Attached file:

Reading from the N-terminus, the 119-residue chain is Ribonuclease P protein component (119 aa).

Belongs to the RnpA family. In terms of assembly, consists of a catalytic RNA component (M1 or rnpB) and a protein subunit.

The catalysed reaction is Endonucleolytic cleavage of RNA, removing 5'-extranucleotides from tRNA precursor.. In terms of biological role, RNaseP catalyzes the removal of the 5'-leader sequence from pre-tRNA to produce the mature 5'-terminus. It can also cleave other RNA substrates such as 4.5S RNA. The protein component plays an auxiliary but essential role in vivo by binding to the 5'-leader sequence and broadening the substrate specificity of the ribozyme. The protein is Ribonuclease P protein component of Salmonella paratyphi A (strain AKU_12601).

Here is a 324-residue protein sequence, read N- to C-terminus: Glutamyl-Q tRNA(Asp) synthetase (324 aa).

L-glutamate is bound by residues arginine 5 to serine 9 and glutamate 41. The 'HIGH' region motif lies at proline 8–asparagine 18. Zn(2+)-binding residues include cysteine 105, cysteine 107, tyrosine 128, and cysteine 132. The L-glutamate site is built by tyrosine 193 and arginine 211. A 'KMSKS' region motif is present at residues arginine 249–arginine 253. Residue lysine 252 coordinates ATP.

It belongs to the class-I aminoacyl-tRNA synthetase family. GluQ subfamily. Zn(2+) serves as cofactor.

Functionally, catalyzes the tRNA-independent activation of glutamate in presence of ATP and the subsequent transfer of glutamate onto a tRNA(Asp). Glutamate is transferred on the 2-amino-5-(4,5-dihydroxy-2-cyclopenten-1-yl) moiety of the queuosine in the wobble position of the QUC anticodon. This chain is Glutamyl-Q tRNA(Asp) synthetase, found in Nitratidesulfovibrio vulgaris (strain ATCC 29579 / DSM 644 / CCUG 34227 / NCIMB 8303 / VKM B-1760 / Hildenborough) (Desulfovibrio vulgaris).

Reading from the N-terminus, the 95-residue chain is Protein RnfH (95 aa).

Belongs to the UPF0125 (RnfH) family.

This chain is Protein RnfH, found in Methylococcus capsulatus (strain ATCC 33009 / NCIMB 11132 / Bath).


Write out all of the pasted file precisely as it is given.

Reading from the N-terminus, the 119-residue chain is Ribonuclease P protein component (119 aa).

Belongs to the RnpA family. In terms of assembly, consists of a catalytic RNA component (M1 or rnpB) and a protein subunit.

The catalysed reaction is Endonucleolytic cleavage of RNA, removing 5'-extranucleotides from tRNA precursor.. In terms of biological role, RNaseP catalyzes the removal of the 5'-leader sequence from pre-tRNA to produce the mature 5'-terminus. It can also cleave other RNA substrates such as 4.5S RNA. The protein component plays an auxiliary but essential role in vivo by binding to the 5'-leader sequence and broadening the substrate specificity of the ribozyme. The protein is Ribonuclease P protein component of Salmonella paratyphi A (strain AKU_12601).

Here is a 324-residue protein sequence, read N- to C-terminus: Glutamyl-Q tRNA(Asp) synthetase (324 aa).

L-glutamate is bound by residues arginine 5 to serine 9 and glutamate 41. The 'HIGH' region motif lies at proline 8–asparagine 18. Zn(2+)-binding residues include cysteine 105, cysteine 107, tyrosine 128, and cysteine 132. The L-glutamate site is built by tyrosine 193 and arginine 211. A 'KMSKS' region motif is present at residues arginine 249–arginine 253. Residue lysine 252 coordinates ATP.

It belongs to the class-I aminoacyl-tRNA synthetase family. GluQ subfamily. Zn(2+) serves as cofactor.

Functionally, catalyzes the tRNA-independent activation of glutamate in presence of ATP and the subsequent transfer of glutamate onto a tRNA(Asp). Glutamate is transferred on the 2-amino-5-(4,5-dihydroxy-2-cyclopenten-1-yl) moiety of the queuosine in the wobble position of the QUC anticodon. This chain is Glutamyl-Q tRNA(Asp) synthetase, found in Nitratidesulfovibrio vulgaris (strain ATCC 29579 / DSM 644 / CCUG 34227 / NCIMB 8303 / VKM B-1760 / Hildenborough) (Desulfovibrio vulgaris).

Reading from the N-terminus, the 95-residue chain is Protein RnfH (95 aa).

Belongs to the UPF0125 (RnfH) family.

This chain is Protein RnfH, found in Methylococcus capsulatus (strain ATCC 33009 / NCIMB 11132 / Bath).